Launching an app could be petrifying as sometimes they fail as soon as they are launched. Worse happens when apps get released with great fanfare and then fizzle out by getting rejected by the customers. There are few things that can prevent your app from failing. These are the suggestions from 13 of the very successful young entrepreneurs.
Now well-defined requirements:
According to Andrew Thomas, SkyBell Doorbell, the pre-production stage of the app is more important than the actual coding process. It is best to spend time and write every users experience, process, as well as the requirement of your app before starting out with the development.
Your MVP is too minimum:
Andy Karuza, FenSens consider getting product-market fit with effective app solutions. Some of the entrepreneurs focus a lot on the MVP (Minimum Viable Product) methodology and cut out most of the necessary features that most of the customers search in an application. Cutting down your MVP too minimum can be a big reason for your application getting rejected.
Charles Moscoe, SkinCare.net advices the fresh lot to start small and detect the early signs of detraction and adoption by scaling accordingly. New developers are eager to fill in their apps with a lot of things but it is always better to do one single thing at one time.
No User feedback:
According to Nicole Munoz, Start Ranking Now, in order to remove all imperfections from your application you need as many beta testers as you can find. Although a very thin line separates the testing paralysis and rolling out the app quickly, but as young entrepreneurs you need to keep balance.
Sometimes you have a brilliant idea for a problem but when you got on with it, the more features get added to the app. Douglas Hutchings, Picasolar suggest focusing on doing one thing right and then evaluate later on adding more things to the application.
Future Hosting’s Vik Patel advises companies to think seriously before investing for their project. Sometimes the projects are started with unrealistic goals, schedules, and budgets which can lead to project failing even before users get their hands on them.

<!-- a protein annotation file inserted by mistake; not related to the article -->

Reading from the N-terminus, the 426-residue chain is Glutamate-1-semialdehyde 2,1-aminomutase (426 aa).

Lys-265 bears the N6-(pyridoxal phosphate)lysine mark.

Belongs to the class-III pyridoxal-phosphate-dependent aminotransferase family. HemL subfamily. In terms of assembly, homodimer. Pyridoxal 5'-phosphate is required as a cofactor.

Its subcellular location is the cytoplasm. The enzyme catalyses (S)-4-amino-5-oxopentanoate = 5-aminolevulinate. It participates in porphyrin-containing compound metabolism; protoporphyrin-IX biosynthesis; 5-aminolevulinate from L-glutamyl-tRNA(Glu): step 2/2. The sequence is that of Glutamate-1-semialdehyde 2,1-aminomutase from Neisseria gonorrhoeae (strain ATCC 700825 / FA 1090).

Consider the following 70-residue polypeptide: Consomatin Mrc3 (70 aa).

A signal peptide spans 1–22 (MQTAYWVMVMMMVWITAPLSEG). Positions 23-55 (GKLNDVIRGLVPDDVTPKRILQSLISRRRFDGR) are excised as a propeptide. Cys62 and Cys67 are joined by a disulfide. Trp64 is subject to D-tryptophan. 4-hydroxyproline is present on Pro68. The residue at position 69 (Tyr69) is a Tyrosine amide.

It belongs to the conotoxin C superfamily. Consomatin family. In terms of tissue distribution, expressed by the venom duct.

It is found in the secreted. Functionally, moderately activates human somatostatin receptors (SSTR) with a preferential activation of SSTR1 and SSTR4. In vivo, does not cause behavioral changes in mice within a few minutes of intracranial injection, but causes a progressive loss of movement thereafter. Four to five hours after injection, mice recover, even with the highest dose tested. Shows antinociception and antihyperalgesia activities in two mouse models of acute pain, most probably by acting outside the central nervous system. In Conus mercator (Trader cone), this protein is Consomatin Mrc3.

When an app is built, it is started with a simple idea but during its development process it gets filled up with a dozen features and become monstrous. Erik Groset, Fantasy Sport Co suggests keeping it simple for the audience to understand.
Test the Waters:
According to Ayelet Noff, Blonde 2.0, before rolling out the app to public it is better to test it among family, friends, and your employees. You will get an idea of how people relate to your app instead of making wrong predictions on your own.
A poor API is the most common problem in the building apps. For an app it is important that the backend services are well designed to provide apps with efficient mobile data. Gregory Raiz, Raizlabs consider efficient APIs as the key element for success of a mobile application.
Explore new paths:
While building applications, developers always choose the traditional gateways. Anthony Pezzotti, Knowzon.com suggests them to explore new paths that may lead them quickly to their better outcomes. In order to achieve success in the development stage, developers must welcome the innovations and redirections for their methodologies.
Determine the need for an app:
Carly Fink, Provoke Insights, forces young entrepreneurs to determine the need for a service or product before starting with the app development. First consider your app if it is the best solution for the problem and then put all efforts in building it.
Missing Branding and aesthetics:
Sometimes the brands do not develop a consistency with brand messaging, tonal guides, and overall brand feel. Bryanne Lawless, BLND Public Relations, considers branding and aesthetics as the core element for success.
A poorly designed App:
The design strategy should be at the forefront for the development work of an app. Kevin Yamazaki, Sidebench Studios, suggests that it is better to communicate early with developers for designing a product. Productive discussions keep the product in scope and it stays on the timeline.
Via: The Next Web